Consumers are becoming increasingly aware of paid influencer marketing. And many are taking to social media to voice their displeasure at and resentment of some of the practice’s more dubious tactics.

Case in point: in early 2019 the luxury watch brand Audemars Piguet was a target of consumer wrath on social media. The use of influencers to promote the launch of its new watch collection, Code 11.59, went awry, creating a sense of distrust among certain consumers.

Consumer backlash isn’t the only reason influencers should be transparent about their relationships to the brands they tout. But consumer concerns go hand in hand with the concerns of watchdog agencies like the Federal Trade Commission (FTC). The user’s comment perfectly sums up the problem — the confusion caused by the lack of disclosure in influencer marketing. Learn more about the importance of disclosure by reviewing these recent FTC developments involving influencers.

The FTC’s Role

It’s getting crucial for influencers and the businesses that work with them to keep up to date on FTC guidelines and actions on sponsored endorsements. The FTC is a U.S. government agency. It’s tasked with protecting consumers and ensuring that businesses don’t mislead them or engage in anticompetitive practices. Ignoring or defying these developments, especially when it comes to disclosing endorsements, could potentially bring influencers, marketers, brands and businesses legal trouble.

The FTC takes the business of online influencer endorsements very seriously. It recently took action against influencers whose practices it deemed misleading — YouTubers Thomas Cassell and Trevor Martin. The reason? Although Cassell and Martin owned CSGO Lotto, a gambling website, they endorsed it on social media without disclosing that it was their company.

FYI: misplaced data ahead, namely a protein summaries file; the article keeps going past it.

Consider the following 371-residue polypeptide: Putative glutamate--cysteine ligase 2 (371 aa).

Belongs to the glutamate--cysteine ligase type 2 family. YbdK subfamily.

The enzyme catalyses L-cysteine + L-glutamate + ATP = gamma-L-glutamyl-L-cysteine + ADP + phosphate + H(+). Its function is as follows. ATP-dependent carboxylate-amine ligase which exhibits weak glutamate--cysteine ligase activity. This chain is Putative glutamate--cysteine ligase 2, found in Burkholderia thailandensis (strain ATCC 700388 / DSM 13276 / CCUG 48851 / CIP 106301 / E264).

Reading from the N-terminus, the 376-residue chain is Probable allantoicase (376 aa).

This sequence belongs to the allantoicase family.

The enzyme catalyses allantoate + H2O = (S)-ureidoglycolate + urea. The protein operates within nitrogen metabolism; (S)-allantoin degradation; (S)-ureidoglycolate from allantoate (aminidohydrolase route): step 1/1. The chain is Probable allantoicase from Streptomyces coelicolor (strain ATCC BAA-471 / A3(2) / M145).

CSGO Lotto Law Enforcement Complaint and Settlement

In 2015, Martin started posting some specific videos on his YouTube channel. These featured him gambling on and praising the CSGO Lotto site, even tweeting that he had won $13,000 on the site in five minutes. In Cassell’s videos, he also enthusiastically claimed to have won thousands of dollars on CSGO Lotto.

The videos and tweets portrayed Cassell and Martin as impartial users of the CSGO Lotto site. And they had a wide reach — Cassell’s videos alone racked up more than 5 million views. The problem? Neither Cassell nor Martin followed the FTC guidelines to disclose their material connection to the company — the fact that they owned it.

The FTC’s complaint also charged that Martin and Cassell paid gaming influencers to post about their big wins on CSGO Lotto on social media sites. These influencers also portrayed themselves as impartial users of the site and failed to disclose that they had any connection to the company.

The FTC settled the charges with an order prohibiting Cassell, Martin and CSGOLotto, Inc. from misrepresenting endorsers as independent users. The FTC also mandated that they make clear and conspicuous disclosures of material connections.

Brands and Influencers Get Warnings